Driverless, automated farming equipment is nothing new for the agricultural giant John Deere, but recently they have been focusing their efforts and resources on mastering the technology to better improve efficiency. It is said that the Internet of Things (a concept of connecting any device to each other and/or the internet) can help improve food production by up to 70% (Forbes). Farmers are looking to apply this concept to their tractors and other farming equipment to help maximize their output.
I agree with this articles claim that the future of farming is one of precision farming. I was unaware of the technicalities of farming and how much room there is to improve efficiency. John Deere uses the satellite receiver, StarFire 3000, which uses signals from 56 different satellites. This allows for the GPS to know the tractors position with an error margin of 2.5cm at the highest setting. This becomes extremely important when a tractor is pulling an implement that could be up to 20 meters long through a field and attempting not to overlap its tracks. Now that GPS’ can determine the tractors location down to 2.5cm, the chances of overlapping are slim and efficiency is increased. Farmers can also allow for multiple tractors to be working in the field simultaneously now, reaching optimal output during the given hours of the day. But not only are the tractors able to communicate with each other, but the land will be able to too. Sensors implanted into the land can measure exactly how much certain elements like potassium, nitrogen, and phosphate are taken off the land. This allows farmers to be able to accurately replenish their land, thus farming more sustainably and prolonging the future of farming.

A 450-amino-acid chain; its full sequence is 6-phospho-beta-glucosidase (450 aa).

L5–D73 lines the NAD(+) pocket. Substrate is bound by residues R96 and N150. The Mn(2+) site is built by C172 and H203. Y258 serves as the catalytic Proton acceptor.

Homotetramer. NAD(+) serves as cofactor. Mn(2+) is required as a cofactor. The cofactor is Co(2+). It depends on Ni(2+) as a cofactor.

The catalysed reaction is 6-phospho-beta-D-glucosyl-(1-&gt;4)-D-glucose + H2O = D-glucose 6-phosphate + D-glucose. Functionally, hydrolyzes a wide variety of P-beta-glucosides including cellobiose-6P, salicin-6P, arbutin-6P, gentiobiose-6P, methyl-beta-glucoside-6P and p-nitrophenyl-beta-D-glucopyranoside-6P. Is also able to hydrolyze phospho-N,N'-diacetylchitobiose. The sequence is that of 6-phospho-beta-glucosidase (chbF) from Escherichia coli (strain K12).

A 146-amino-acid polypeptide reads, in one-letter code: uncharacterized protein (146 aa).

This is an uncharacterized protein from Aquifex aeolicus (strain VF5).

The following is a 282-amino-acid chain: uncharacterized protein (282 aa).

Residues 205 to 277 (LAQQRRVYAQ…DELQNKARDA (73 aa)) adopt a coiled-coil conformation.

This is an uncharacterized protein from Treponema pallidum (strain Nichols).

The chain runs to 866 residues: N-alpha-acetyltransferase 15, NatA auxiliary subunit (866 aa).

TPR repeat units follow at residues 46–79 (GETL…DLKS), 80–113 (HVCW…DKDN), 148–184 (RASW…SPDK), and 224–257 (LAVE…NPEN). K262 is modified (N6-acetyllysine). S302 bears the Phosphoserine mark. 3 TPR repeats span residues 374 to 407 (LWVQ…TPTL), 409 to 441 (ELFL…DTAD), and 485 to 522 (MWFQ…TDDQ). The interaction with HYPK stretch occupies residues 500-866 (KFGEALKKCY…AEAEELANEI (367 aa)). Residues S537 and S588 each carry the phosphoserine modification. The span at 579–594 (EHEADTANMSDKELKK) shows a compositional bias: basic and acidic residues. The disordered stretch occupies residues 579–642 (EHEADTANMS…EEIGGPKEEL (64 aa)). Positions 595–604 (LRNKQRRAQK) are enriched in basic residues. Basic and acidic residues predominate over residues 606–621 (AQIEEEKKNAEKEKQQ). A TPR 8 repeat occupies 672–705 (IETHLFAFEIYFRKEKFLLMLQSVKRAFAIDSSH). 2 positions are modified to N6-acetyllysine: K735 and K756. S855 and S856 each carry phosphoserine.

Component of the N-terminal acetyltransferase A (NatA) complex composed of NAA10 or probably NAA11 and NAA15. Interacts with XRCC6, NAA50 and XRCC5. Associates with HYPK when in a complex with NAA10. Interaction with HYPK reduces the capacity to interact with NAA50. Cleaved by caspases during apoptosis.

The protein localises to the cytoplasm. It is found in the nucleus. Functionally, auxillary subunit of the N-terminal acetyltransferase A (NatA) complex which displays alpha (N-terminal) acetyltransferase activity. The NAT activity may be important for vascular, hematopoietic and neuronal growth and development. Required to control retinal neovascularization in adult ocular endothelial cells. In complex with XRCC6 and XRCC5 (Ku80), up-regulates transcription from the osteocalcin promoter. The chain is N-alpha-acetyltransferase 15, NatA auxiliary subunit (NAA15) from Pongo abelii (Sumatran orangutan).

One thing I think that this article overlooked is the effect that this automation will have on the economy of the United States. As of January 2015, approximately 983,000 people were employed by farms, but January 2016 those numbers had dropped to 906,000 (Bureau of Labor Statistics). With the Internet of Things already present in farming and its popularity slowly increasing, I think that these numbers accurately reflect what will happen when this concept takes a hold of farming. Sure, food production and farming efficiency will increase, but its effect on the labor rates of the United States is unknown. Also, the article acknowledges the safety implications of this technology. As of now, there are no precautions in place for these automated vehicles to stop, and the chances of a cow accidentally wandering through the path of a tractor are relatively great.
Overall, I do support the article and its claims for the potential optimized efficiency of farming through the Internet of Things, but there are certainly a handful of other factors that need to be further investigated before this technology can seize the industry.
Scroxton, Alex. "How John Deere Uses Connectivity to Make Farms More Efficient." Computer Weekly. TechTarget, Feb. 2016. Web. 21 Feb. 2016.
Morgan, Jacob. "A Simple Explanation of "The Internet of Things"" Forbes. Forbes Magazine, 13 May 2014. Web. 22 Feb. 2016.
The Employment Situation- January 2016 (2016): n. pag. Bureau of Labor Statistics. U.S. Government, 5 Feb. 2016. Web. 22 Feb. 2016.